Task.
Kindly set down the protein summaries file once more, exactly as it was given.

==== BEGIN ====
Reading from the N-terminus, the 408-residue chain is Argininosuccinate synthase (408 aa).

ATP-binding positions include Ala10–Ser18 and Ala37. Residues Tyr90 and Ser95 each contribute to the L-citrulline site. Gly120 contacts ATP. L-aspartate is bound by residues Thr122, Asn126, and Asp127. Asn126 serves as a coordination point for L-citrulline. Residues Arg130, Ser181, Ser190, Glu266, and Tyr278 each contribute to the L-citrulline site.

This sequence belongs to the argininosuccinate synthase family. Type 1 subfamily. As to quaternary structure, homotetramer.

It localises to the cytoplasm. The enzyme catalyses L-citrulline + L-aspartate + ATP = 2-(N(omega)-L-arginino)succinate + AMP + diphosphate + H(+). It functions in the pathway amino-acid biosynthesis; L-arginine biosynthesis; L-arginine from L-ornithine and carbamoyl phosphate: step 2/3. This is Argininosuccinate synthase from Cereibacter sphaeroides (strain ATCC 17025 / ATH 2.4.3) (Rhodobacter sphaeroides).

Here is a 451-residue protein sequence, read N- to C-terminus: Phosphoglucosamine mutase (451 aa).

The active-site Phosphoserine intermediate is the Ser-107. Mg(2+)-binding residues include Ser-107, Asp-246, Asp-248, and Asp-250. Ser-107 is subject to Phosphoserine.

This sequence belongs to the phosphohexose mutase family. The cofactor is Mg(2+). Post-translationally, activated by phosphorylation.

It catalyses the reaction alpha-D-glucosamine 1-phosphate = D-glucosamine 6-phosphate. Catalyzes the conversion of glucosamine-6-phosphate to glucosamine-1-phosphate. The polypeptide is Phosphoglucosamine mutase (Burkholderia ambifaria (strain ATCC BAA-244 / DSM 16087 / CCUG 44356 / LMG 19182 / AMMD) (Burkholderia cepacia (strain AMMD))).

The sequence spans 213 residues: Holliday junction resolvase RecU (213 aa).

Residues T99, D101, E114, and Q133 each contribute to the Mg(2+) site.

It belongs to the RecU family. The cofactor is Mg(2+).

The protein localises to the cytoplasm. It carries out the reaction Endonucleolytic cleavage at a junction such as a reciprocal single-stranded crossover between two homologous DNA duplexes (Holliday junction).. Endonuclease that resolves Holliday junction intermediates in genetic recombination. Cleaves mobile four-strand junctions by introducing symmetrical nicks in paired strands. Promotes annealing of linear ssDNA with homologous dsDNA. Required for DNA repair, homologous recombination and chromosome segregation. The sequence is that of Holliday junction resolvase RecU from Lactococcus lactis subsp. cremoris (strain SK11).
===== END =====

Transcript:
Reading from the N-terminus, the 408-residue chain is Argininosuccinate synthase (408 aa).

ATP-binding positions include Ala10–Ser18 and Ala37. Residues Tyr90 and Ser95 each contribute to the L-citrulline site. Gly120 contacts ATP. L-aspartate is bound by residues Thr122, Asn126, and Asp127. Asn126 serves as a coordination point for L-citrulline. Residues Arg130, Ser181, Ser190, Glu266, and Tyr278 each contribute to the L-citrulline site.

This sequence belongs to the argininosuccinate synthase family. Type 1 subfamily. As to quaternary structure, homotetramer.

It localises to the cytoplasm. The enzyme catalyses L-citrulline + L-aspartate + ATP = 2-(N(omega)-L-arginino)succinate + AMP + diphosphate + H(+). It functions in the pathway amino-acid biosynthesis; L-arginine biosynthesis; L-arginine from L-ornithine and carbamoyl phosphate: step 2/3. This is Argininosuccinate synthase from Cereibacter sphaeroides (strain ATCC 17025 / ATH 2.4.3) (Rhodobacter sphaeroides).

Here is a 451-residue protein sequence, read N- to C-terminus: Phosphoglucosamine mutase (451 aa).

The active-site Phosphoserine intermediate is the Ser-107. Mg(2+)-binding residues include Ser-107, Asp-246, Asp-248, and Asp-250. Ser-107 is subject to Phosphoserine.

This sequence belongs to the phosphohexose mutase family. The cofactor is Mg(2+). Post-translationally, activated by phosphorylation.

It catalyses the reaction alpha-D-glucosamine 1-phosphate = D-glucosamine 6-phosphate. Catalyzes the conversion of glucosamine-6-phosphate to glucosamine-1-phosphate. The polypeptide is Phosphoglucosamine mutase (Burkholderia ambifaria (strain ATCC BAA-244 / DSM 16087 / CCUG 44356 / LMG 19182 / AMMD) (Burkholderia cepacia (strain AMMD))).

The sequence spans 213 residues: Holliday junction resolvase RecU (213 aa).

Residues T99, D101, E114, and Q133 each contribute to the Mg(2+) site.

It belongs to the RecU family. The cofactor is Mg(2+).

The protein localises to the cytoplasm. It carries out the reaction Endonucleolytic cleavage at a junction such as a reciprocal single-stranded crossover between two homologous DNA duplexes (Holliday junction).. Endonuclease that resolves Holliday junction intermediates in genetic recombination. Cleaves mobile four-strand junctions by introducing symmetrical nicks in paired strands. Promotes annealing of linear ssDNA with homologous dsDNA. Required for DNA repair, homologous recombination and chromosome segregation. The sequence is that of Holliday junction resolvase RecU from Lactococcus lactis subsp. cremoris (strain SK11).